Youth, Gangs, and Drugs

Operation Gang Up

Congressman Lou Barletta and State Senator John Yudichak have joined forces in establishing a powerful multi-county gang prevention/education program entitled, “Operation Gang Up”. WVADS, Inc. has been asked to play a pivotal role through presentations on gang awareness at community forums, and the CEO, Carmen F. Ambrosino, has been asked to serve as a co-chairman of a bi-county agency sub-committee. Additionally, WVADS, Inc. staff (Carmen F. Ambrosino, CEO, and Jason Harlen, Assistant CEO) have participated in a national gang conference in Las Vegas, NV. Also, all staff of the agency have undergone extensive gang training and workshops conducted by Capt. Robert Maguire, foremost gang trainer with the Lackawanna County Prison. The agency has developed a community booklet entitled, “Youth, Gangs, and Drugs”, that has been highly acclaimed for its informational content. Finally, the agency offers assistance to young people to prevent them from becoming involved with gang activity. Counselors, as well as the agency’s prevention/education team, is well-versed in initiatives to dissuade youth from gang involvement.

WHAT IS THE RELATIONSHIP BETWEEN DRUGS AND GANGS?

Street gangs, outlaw motorcycle gangs, and prison gangs are the primary distributors of illegal drugs on the streets of the United States. There are 30,000 gangs in the United States with close to 1 million members. According to a recent Department of Justice survey, 20 percent of students aged 12 through 18 reported that street gangs had been present at their school during the previous 6 months. Gangs represent less than 1 percent of the total population in most communities; however, in many areas, they commit as much as half of all crime.

WHAT ARE THE TYPES OF GANGS?

  • Caucasian
  • Hispanic
  • African-American
  • Asian
  • Prison
  • Outlaw Motorcycle

Additionally, there are SUPER GANGS whose membership typically exceeds 1,000 members, and they operate in numerous states with extensive and well-organized drug networks.

Examples of Super Gangs:

  • Bloods
  • Crips
  • Surenos
  • Norteños
  • Mara Salvatrucha (MS-13)
  • Latin Kings
  • Black Gangster Disciples
  • 18th Street
  • The Folk Nation
  • The People Nation

WHY HAS WVADS, INC. DECIDED TO BECOME INVOLVED IN PREVENTION/EDUCATION ON GANGS?

Today, more than at any other time in our history, more youth have become disenfranchised from their individual families and the community as a whole. Dr. Matthew David O’Deane in his book, “Gang Investigator’s Handbook”, states, “Many gangs exploit the weaknesses of youth recruits, playing on their own fears and vulnerabilities and manipulating them into believing that
the gang will be a better family when compared to their real family.” Additionally, according to Dr. O’Deane, “members are being recruited between 9 and 14 years old and more females are
being recruited than in the past.” Our agency, as well, has become increasingly concerned that more youth are becoming fixated and enamored with the gang culture; hand signs used by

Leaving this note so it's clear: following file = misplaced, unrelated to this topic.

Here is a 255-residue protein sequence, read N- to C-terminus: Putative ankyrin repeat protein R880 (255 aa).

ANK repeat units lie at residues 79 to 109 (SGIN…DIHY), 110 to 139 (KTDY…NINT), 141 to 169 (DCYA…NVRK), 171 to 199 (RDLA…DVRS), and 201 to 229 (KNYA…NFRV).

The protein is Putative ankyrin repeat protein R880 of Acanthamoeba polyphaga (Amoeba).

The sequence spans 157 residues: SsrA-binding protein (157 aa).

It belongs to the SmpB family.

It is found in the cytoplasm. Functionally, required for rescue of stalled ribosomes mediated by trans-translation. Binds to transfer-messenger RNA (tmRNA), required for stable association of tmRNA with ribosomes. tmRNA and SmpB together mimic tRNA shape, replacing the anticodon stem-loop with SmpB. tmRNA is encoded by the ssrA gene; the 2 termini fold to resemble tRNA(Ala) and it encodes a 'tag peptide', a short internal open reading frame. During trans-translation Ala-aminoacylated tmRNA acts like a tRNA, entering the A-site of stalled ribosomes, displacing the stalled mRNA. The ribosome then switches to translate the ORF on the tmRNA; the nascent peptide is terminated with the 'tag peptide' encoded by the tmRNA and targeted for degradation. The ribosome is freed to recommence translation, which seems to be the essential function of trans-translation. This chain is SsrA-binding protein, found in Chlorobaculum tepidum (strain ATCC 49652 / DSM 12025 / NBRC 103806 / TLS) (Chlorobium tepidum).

various gangs, tattoos affiliated with gang names, clothing/patches specific to certain gangs, paraphernalia. Additionally, youth gangs have proliferated since 1980 and are attracting youth at earlier ages. It is imperative, we feel, to challenge our community to become pro-active through the development of educational and informative resources. After all, is there anything more important than our children?

ARE THERE SIGNS THAT YOUNG PEOPLE MAY BE INVOLVED WITH A GANG?

  • Skipping school/truancy
  • Using gang hand signs
  • Wearing clothing of the same color
  • Wearing bandanas
  • Rolling up their pant legs in a certain way
  • Gang related/specific tattoos
  • Imitate the dress and actions of rap artists
  • Drug/alcohol use
  • Sudden changes in friends
  • Decline in school grades
  • Withdrawing from family activities
  • Staying out late or all night
  • Arrogant or defiant attitude
  • Having money without having a job
  • Using gang language
  • Running away
  • Becoming sexually promiscuous
  • Suicide attempts
  • Involvement in criminal activity

WHY DO GANGS FORM?

According to Dr. Matthew David O’Deane, author of the “Gang Investigator’s Handbook”, “gangs form in part because they fulfill crucial psychological needs for their members.” Many experts today feel that an unstable family unit is the greatest predictor of gang membership, even more so than poverty or lack of social services. Gang research findings indicate that compared with non-gang youth, gang members are more socially inept, have lower self-esteem, and in general, have sociopathic characteristics. Additionally, according to the research, they have more delinquent views of themselves, have experienced more traumatizing events in their life, and have greater tendencies to resolve conflicts by threats and violence. One of the most consistent findings from research on gangs is the role of negative peer pressure/influence. The strongest predictors of sustained gang affiliation are a high level of interaction with delinquent, anti-social peers, and a low level of interaction with positive social peers.